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  • France and California and Gold
  • Ralph Mann (bio)
Malcolm J. Rohrbough. Rush to Gold: The French and the California Gold Rush, 1848–1854. New Haven, Conn.: Yale University Press, 2013. xii + 342 pp. Figures, notes, bibliography, and index. $40.00.

This uniquely valuable book is concerned with the French and (not in) the California gold rush; that is, most of the narrative takes place in France, as a nation plagued by economic depression and political near-chaos responds to the possibilities of gold and California. In Malcolm Rohrbough’s works on California and its gold, sensibly enough, potential wealth is always central—what it could do for an individual, for a family connection, and for a nation. His Days of Gold: The California Gold Rush and the American Nation (1997) described a people in the full flush of Manifest Destiny, willing to believe that the gold discovery in its newly conquered west confirmed that special democratic destiny. Moreover, California gold especially appealed to those who had not achieved the success expected of good Americans. The placers were physically within reach of most Americans, and few doubted that gold portended greatness for the nation and a real opportunity to improve themselves and their local standing.

For the French, as portrayed in Rush to Gold, the mines were far away in an unknown territory loosely held by a boastful new nation with dangerous political and social values. As Rohrbough effectively sums up the initial French reaction: “That gold was available in large quantities was improbable; that it was available to everyone was impossible” (p. 18). However, as trustworthy French accounts of the gold fever became available, especially through the accurate, provocative account by Jacques Moerenhaut, the French consul in San Francisco, a parallel excitement spread in France. Moerenhaut reported that gold was abundant and that, through hard physical labor, poor Californians had transformed a barter-based society into one shaped by a surplus of gold.

French commerce needed new markets; the Revolution of 1848 had been rooted in crop failures, the collapse of traditional rural economies, and industrial depression in Paris. The price of bread had doubled, desperate peasants had flooded into Paris, and the new republican government’s attempt to create work had collapsed. In June 1848, Parisians took to the barricades; the revolt [End Page 92] was violently repressed. The forces of order and Louis Napoleon dominated France, but the economic crisis abated only slowly. In Consul Moerenhaut’s view, the great opportunity for France lay in commerce, especially in supplying a profligate California mining population with wine and brandy. News of California gold reached France in November 1848; by January 1849, reports of wealth were confirmed; and in February, the first French ship sailed for San Francisco.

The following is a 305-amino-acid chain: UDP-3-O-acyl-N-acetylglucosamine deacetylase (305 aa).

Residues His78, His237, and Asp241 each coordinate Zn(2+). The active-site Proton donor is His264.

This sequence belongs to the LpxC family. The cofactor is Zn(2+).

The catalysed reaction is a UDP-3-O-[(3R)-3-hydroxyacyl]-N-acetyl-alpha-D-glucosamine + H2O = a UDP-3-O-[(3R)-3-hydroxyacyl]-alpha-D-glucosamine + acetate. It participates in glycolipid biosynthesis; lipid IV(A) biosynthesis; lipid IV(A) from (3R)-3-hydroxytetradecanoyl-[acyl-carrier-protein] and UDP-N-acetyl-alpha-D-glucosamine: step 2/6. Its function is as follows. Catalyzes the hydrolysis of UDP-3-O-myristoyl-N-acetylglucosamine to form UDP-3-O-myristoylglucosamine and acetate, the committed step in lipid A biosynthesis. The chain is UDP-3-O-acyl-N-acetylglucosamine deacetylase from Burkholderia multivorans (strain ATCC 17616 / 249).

For most French citizens, however, California seemed too distant and too dangerous to be attempted. (It was widely believed that the gold discovery had led to social collapse.) Furthermore, French commerce seemed in no shape to take advantage of California opportunities. Then, during the first half of 1849, promoters organized “California companies” in response. The companies would ship goods to a mining population that produced gold in abundance but that didn’t produce its own food, drink, or clothing. Frenchmen who could pay 1,000 francs to become “associate members” of the company would be shipped to the mines and supplied with food, tools, mining engineers, physicians, priests, and money, all for a share—sometimes over half—of the gold they dug. The companies met the needs for massive capitalization to finance ships, trade goods, and miners’ provisions by trying to attract investors of all classes; a mere ten francs could buy a share. Potential investors were promised fabulous returns based on wildly enthusiastic estimates of how much gold could be mined and how much wine could be sold in California. For those floating the companies, at least, earlier cynicism about gold reports had given way to grandiose expectations. Roundly condemned by some officials and journalists as hopelessly overconfident—if not fraudulent—and badly undercapitalized, at least some of the companies got Argonauts to San Francisco. There the company miners found the promises of support simply untrue; they were on their own...


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pp. 92-97
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